What is Your Window of Tolerance?

As we are fully aware, there are many stressors in our lives, both personally and professionally. 

It amazes me how some people handle these stressors extremely well while others are always on the verge of having a meltdown.

Is it harder to remain sane when we are confronting so many more changes and challenges than ever before? 

It is not just the usual suspects like the economy, our family and friends, the workplace overall, and the weather but now we are faced with more complex issues, like emerging technologies, including artificial intelligence and Chat-GPT, healthcare, etc.

All of this can affect us physically and mentally, both in the short term and into the future.

Some stress, however, is actually good for us but it is identifying the balance which is tricky. 

According to an article written by Ashley Abramson for Forge, the ideal is to find a balance between too much and not enough stress; in other words, the sweet spot where the brain functions best, or what psychologists call the “window of tolerance.”

This phrase was created by trauma specialist and psychiatrist, Dan Siegel in his 1999 book The Developing Mind.

His concept is that the window of tolerance is where the prefrontal cortex, the reasoning part of your brain, is most active and engaged.

When you shift outside the window by being anxious or conversely, by being sluggish, your brain slows down, resulting in having a harder time taking in new information.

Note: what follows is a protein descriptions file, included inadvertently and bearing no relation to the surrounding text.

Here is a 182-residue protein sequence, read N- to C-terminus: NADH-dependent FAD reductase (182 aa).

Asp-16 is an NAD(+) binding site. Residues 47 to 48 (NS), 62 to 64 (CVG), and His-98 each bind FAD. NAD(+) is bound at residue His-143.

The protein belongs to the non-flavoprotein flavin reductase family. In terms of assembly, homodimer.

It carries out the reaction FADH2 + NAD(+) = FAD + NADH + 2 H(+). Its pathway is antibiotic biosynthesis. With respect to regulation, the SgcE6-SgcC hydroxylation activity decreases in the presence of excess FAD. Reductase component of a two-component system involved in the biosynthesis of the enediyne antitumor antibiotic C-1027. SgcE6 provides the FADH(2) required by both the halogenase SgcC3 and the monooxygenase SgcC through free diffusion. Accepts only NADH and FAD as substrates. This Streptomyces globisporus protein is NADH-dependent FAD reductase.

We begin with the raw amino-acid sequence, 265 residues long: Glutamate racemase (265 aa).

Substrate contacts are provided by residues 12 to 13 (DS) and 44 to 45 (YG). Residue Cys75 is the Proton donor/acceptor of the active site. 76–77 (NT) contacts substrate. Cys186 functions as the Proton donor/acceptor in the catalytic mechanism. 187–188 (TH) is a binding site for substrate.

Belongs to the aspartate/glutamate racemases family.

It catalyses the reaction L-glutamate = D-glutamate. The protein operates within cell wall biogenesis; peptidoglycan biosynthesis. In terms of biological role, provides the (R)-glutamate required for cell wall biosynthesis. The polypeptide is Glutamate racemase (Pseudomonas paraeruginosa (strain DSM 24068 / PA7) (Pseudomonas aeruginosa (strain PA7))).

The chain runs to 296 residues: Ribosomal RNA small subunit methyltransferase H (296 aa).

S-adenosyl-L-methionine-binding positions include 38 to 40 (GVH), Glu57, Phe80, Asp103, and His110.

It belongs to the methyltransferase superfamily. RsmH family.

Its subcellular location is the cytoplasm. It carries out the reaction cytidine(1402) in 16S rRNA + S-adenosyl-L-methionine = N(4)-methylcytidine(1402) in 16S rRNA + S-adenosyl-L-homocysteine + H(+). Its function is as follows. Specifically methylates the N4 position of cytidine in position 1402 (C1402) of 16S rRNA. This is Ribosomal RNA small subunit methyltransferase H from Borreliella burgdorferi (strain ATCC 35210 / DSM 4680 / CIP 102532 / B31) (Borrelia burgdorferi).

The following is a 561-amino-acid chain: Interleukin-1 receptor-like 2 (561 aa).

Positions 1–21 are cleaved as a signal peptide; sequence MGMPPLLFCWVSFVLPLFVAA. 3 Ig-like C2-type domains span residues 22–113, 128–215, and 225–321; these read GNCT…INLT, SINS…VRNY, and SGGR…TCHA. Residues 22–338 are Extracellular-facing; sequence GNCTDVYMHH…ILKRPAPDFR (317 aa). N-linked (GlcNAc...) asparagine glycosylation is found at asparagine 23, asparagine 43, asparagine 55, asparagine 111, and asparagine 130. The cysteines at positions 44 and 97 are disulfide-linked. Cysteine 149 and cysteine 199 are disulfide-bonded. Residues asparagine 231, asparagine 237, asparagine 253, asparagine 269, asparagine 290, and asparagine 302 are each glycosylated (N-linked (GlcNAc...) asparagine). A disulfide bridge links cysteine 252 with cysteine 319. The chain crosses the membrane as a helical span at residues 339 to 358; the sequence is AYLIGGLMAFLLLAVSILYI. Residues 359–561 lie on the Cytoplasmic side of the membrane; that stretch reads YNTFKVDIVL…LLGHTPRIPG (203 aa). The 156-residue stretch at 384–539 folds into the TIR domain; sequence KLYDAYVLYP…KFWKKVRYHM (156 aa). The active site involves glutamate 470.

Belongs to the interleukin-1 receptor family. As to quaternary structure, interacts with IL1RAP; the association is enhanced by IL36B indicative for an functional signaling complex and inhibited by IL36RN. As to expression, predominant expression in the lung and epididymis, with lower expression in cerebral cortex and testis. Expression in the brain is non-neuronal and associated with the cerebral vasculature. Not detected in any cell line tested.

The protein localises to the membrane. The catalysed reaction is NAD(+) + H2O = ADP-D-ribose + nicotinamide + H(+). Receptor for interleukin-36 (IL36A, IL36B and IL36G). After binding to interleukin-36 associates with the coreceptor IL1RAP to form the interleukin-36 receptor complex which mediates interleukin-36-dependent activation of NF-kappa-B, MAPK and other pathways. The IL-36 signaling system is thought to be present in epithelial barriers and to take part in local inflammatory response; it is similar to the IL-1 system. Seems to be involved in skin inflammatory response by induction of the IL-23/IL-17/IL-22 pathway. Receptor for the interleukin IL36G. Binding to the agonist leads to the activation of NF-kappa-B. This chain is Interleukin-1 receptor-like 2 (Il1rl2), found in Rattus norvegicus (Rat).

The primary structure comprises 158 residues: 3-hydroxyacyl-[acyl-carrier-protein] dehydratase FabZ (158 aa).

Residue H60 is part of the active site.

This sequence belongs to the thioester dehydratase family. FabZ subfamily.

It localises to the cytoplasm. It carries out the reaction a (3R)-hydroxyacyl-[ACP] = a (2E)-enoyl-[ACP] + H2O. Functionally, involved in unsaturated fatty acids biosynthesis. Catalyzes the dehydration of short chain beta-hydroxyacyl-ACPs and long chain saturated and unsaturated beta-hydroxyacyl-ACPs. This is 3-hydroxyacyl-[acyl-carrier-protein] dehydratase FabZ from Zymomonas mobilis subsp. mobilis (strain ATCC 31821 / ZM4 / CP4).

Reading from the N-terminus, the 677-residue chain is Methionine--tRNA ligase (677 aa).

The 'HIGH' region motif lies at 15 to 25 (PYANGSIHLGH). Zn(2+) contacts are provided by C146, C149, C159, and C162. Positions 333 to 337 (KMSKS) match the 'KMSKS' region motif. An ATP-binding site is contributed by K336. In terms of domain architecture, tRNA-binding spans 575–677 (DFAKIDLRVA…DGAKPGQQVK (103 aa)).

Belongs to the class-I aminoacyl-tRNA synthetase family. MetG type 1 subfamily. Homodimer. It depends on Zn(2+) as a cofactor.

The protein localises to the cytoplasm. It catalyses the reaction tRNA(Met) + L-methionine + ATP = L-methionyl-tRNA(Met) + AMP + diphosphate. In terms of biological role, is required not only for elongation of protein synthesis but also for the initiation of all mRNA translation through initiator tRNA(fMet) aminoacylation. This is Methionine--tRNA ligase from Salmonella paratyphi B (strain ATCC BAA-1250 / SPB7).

In today’s fast paced workplace, there is way too much information being thrown at us where we must act or react quickly. 

In addition, there are demands from outsiders, including vendors, consultants, customers, partners, etc., that sometimes need to be addressed before we can tackle our own daily duties.

To combat all of this, it is important to take stock of what energizes you and what deflates you.

Keeping a journal of your day where you record your activities and level of productivity can provide you with insights and patterns to your behavior.

The important thing to keep in mind is that this can change over time. 

Some project or endeavor that you were so excited about can quickly become annoying or overly difficult.

Or something that was interesting to you a year ago is now becoming mundane, so you operate on autopilot with little or no stimulation.

Re-evaluating each day or at least once a week is important to keep motivated and engaged.

As leaders, it is important for you to also encourage your team to reflect as well because if their window of tolerance is shifting you may be losing a valuable employee and that can add to your stress level, resulting in your window of tolerance moving in the wrong direction.